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Congressional Democrats maintain fundraising advantage in final stretch before election

Sean Golonka
Sean Golonka
Campaign FinanceElection 2022

Through the first three weeks of October, Sen. Catherine Cortez Masto continued her record fundraising streak and brought in millions of dollars at a breakneck pace, while the state’s vulnerable Democratic incumbents further depleted their cash reserves to defend their seats.

Cortez Masto reported raising nearly $9.1 million from Oct. 1-19 — a period that ended just three days before the start of early voting in Nevada and that is defined by the Federal Election Commission (FEC) as the pre-general election period for campaign finance activity. During that time, she and Nevada’s three Democratic House representatives collectively spent two-and-a-half times as much money as their Republican opponents ($10.7 million to $4.1 million).

The difference in candidate spending has helped give Democrats a leg up on the airwaves, as they compete with dozens of well-funded outside groups for room in the extremely crowded Las Vegas television ad market.

But those outside spenders, including several conservative super PACs, have helped even the playing field by pouring in millions of dollars in attack ads. Republican challengers are polling evenly with or just ahead of Democratic incumbents in recent surveys of the state’s top congressional races.

The Congressional Leadership Fund, a super PAC linked to House Minority Leader Kevin McCarthy (R-CA), has reported spending more than $16 million across Congressional Districts 1 and 3, which are both rated as “toss-up” races by the nonpartisan Cook Political Report. That’s significantly more than those district’s incumbents, Reps. Dina Titus and Susie Lee, have spent in this election cycle.

Below, we break down campaign finance numbers from the final fundraising stretch before Election Day, including a look at some data from the days following the pre-general election period. Between two and 20 days out from Election Day, candidates for federal office are required to notify the FEC within 48 hours of receiving any contributions of $1,000 or more.

The Democratic advantage in fundraising

During the pre-general election period, Nevada’s congressional Democrats continued the midterm election cycle trend of outraising their Republican opponents.

From Oct. 1-19, Cortez Masto raised more than four times as much money as Republican Senate candidate and former Attorney General Adam Laxalt, bringing in $9.1 million to his $2.2 million.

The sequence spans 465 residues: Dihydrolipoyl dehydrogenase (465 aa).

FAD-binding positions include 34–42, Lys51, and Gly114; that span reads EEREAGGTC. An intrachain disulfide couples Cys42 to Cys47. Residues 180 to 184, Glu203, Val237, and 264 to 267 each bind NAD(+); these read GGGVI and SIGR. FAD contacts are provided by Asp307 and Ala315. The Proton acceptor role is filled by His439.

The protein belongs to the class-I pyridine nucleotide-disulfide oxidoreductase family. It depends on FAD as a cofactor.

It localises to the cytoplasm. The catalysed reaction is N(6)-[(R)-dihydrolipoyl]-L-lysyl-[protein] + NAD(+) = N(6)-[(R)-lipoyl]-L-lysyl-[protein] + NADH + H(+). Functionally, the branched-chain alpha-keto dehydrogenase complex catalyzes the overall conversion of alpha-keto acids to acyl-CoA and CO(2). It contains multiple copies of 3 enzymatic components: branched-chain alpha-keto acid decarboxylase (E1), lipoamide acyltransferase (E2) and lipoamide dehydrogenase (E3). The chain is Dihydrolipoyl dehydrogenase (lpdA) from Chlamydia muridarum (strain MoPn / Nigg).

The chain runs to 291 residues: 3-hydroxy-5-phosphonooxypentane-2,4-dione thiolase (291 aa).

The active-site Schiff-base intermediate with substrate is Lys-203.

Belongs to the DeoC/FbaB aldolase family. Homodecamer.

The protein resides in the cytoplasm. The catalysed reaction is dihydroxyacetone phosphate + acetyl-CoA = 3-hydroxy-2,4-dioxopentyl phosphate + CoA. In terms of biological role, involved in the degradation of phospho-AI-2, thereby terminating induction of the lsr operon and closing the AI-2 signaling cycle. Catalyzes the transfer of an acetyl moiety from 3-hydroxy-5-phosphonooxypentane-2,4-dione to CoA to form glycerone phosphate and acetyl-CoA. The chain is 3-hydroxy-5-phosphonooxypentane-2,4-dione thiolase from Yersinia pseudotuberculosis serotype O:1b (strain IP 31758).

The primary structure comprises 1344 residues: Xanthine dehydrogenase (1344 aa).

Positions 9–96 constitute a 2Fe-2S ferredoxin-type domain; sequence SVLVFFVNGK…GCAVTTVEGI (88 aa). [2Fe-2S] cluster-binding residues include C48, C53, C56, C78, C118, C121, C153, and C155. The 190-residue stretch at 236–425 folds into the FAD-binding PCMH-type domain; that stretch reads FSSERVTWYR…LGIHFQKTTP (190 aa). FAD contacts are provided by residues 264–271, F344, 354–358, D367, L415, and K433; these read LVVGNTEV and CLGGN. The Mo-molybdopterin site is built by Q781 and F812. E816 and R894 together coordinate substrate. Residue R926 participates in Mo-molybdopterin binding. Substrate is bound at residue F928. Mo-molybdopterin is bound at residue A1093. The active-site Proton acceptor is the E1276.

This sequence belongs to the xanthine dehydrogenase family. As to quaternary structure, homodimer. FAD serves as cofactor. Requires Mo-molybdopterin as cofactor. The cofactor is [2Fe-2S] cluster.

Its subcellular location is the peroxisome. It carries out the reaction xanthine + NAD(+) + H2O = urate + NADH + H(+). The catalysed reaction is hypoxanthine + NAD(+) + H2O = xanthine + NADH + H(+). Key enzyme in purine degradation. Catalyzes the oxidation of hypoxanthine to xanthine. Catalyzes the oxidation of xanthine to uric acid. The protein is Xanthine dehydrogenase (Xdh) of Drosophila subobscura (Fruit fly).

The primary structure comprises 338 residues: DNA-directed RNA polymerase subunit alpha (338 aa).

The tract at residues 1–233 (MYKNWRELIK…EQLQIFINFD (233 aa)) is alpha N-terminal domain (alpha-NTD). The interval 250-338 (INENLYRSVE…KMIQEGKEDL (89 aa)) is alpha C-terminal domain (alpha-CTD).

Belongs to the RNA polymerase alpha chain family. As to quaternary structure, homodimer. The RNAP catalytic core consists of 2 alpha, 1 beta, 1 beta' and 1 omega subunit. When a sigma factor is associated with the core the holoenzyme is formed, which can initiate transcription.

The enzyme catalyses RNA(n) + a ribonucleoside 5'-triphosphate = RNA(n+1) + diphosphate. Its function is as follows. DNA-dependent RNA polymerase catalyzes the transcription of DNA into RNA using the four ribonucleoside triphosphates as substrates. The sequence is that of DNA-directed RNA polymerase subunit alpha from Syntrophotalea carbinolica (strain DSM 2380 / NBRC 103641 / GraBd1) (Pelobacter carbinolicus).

Her big fundraising win was fueled by a massive number of small-dollar donations, as Cortez Masto brought in $3.9 million in unitemized contributions, covering donations smaller than $200. Laxalt raised just $700,000 from those.

In an unusually prolific period of fundraising, Titus raised the most among the state’s House Democrats, pulling in more than $405,000. Her Republican opponent, Mark Robertson, raised nearly $146,000. 

In prior election cycles, the longtime District 1 congresswoman has typically depended on a quieter fundraising operation than her fellow Democratic representatives, but that changed after last year’s redistricting saw her district redrawn to include fewer Democratic voters, making it more competitive.

This year, Titus faces her most serious challenge since winning the district for the first time in 2012. A New York Times/Siena College poll released last week found Titus and Robertson knotted at 47 percent apiece.

Lee, the District 3 representative, raised more than $391,000 during the 19-day period. Her opponent, Republican April Becker, raised nearly $261,000 during that time.

In the District 4 race, Democratic Rep. Steven Horsford outraised his opponent by a margin of nearly 2 to 1, as Horsford pulled in $362,000 to Republican Sam Peters’ nearly $193,000.

Democratic candidate get more out of television ad spending

More money raised generally means more money to spend on advertising. But as outside groups have helped even the playing field between Democrats and Republicans in terms of total spending, a 50-year-old law means that those dollars spent by candidates are getting more bang for their buck.

Under the Federal Election Campaign Act of 1971, candidates are entitled to a “lowest unit charge,” meaning the lowest advertising rate available at a given station for radio and television ads run in the 60 days prior to a general election. That can result in dramatically different costs for candidates and super PACs purchasing nearly identical advertising slots.

During an Oct. 2 Las Vegas Raiders game, the broadcast included 30-second ads from both Cortez Masto and a Republican super PAC. Cortez Masto paid $21,000 for the spot, and the super PAC paid more than seven times as much, $150,000, according to reporting from the New York Times.

Across the board, Nevada’s congressional Democratic incumbents have significantly outspent their opponents. In the Senate race, Cortez Masto has reported spending roughly $35 million more than Laxalt. In the latest, pre-general election period, she outspent Laxalt $7.7 million to $3.1 million. Cortez Masto’s expenditures included nearly $6.1 million for television, digital and radio advertising.

With millions of dollars spent prior to the final weeks before Election Day, Cortez Masto recorded having $6.4 million in her campaign warchest, compared with $3.2 million for Laxalt.